Before I say anything about last night’s kick off of the selection process for lead designer of Seattle’s proposed new waterfront, I have to say I didn’t know much about the process before I attended the event. I am, in all honesty, ignorant of much of the context of the process and where it goes from here. Unfortunately the event didn’t do much to clear that up for me.
The process is part of replacing Seattle’s collapsing viaduct. But, as an interested citizen I attended with an open mind and armed with a brilliant blog post I read beforehand by Steven Thornton (better known as fnarf) at Seattle Transit Blog titled “Build the Waterfront Up, not Down.” Thornton’s post served as my measuring stick for the presentations by four shortlisted design teams and the process in general. From what I saw and heard, the process and the presentations are coming up short when evaluated from Thornton’s perspective and mine.
First, here’s a flash of Thornton’s brilliance on what a city is:
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Cities are markets; they are places where people gather to exchange goods, services, and ideas. Parks do not make cities. Boulevards do not make cities. Dense blocks of commerce make cities. Commerce, commerce, commerce. Rainier National Park is not a city. Manhattan is a city.
Anyone that knows me or my writing knows I am no fan of most organized efforts by the business community in our region to influence policy. I find most of what they do to be a bit too narrow. But Thornton is right, in my view, about what makes a city.
The danger with the discussion about Seattle’s waterfront is that it forgets, frequently, the basic principles of smart growth. All the talk about the city’s “front porch” neglects the reality of cities that work: they are crowded and bustling, not composed of “windswept plazas.” Here are the key things waterfront designers and participants should avoid according to Thornton, to prevent ruining the waterfront.
Boulevards—Thornton rightly points out that in spite of the romantic sound, Boulevards are just really gigantic slabs of pavement that divide a city.
Anyone who’s been to Paris has felt the shock of realizing that the famed Champs d’Elysees is actually the most horrible thoroughfare in the whole city, unless you are a once-a-year bicycle racer, or invading army.
Parks—It is heresy against the true urban faith to call for fewer parks. But I have to agree with Thornton here, at least in terms of the waterfront. Parks, especially poorly designed parks, are killers of hustle and bustle.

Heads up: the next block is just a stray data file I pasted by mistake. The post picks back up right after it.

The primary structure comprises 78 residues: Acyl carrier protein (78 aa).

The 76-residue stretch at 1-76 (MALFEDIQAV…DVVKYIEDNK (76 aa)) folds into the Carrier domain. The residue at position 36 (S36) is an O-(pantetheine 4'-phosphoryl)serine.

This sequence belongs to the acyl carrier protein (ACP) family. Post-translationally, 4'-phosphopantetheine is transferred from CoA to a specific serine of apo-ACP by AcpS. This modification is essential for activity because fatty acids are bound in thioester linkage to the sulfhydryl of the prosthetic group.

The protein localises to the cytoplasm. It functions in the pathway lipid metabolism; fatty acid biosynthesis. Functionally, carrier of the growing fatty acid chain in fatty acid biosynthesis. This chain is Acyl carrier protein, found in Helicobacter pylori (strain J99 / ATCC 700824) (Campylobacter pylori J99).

Flattening over huge parts of your central city isn’t green. The people who use these parks have to live somewhere, and every foot of living space in the city that is taken for parks is instantly converted by demand into ten feet of living space in the exurbs.
Commerce-Free Zones—These are big boring spaces like our own adolescently self-conscious and self centered Washington Mall in D.C. Big vast swathes of nothingness that looks good from outer space but dwarfs the human scale. Thornton advises
Outdoor cafes. Open markets. Rows of shops, lots of shops, narrow shops all packed together, not giant block-long blank walls.
Not much of what I saw last night was very encouraging. Daniel Friedman, Dean of the University of Washington’s College of Built Environments, presided over what often seemed an intellectual exercise in one-upsmanship between himself and the assembled teams and audience. Friedman was a kind host for an evening that seemed like the design community’s muted answer to American Idol.
It’s too early to tell where Seattle’s waterfront is headed. The tunnel could well be doomed by overruns and much of the process is still in limbo. And there was very little context for what was happening on stage. Just the night before the City hosted a big event touting Seattle’s efforts to go carbon neutral, yet last night’s process seems dependent on building a $4 billion buried highway. Regardless of that, everyone involved (including the participants in last night’s show) or thinking about getting involved should take a few minutes and read Thornton’s post and re-examine some of the assumptions we might hold dear about the future of Seattle’s waterfront.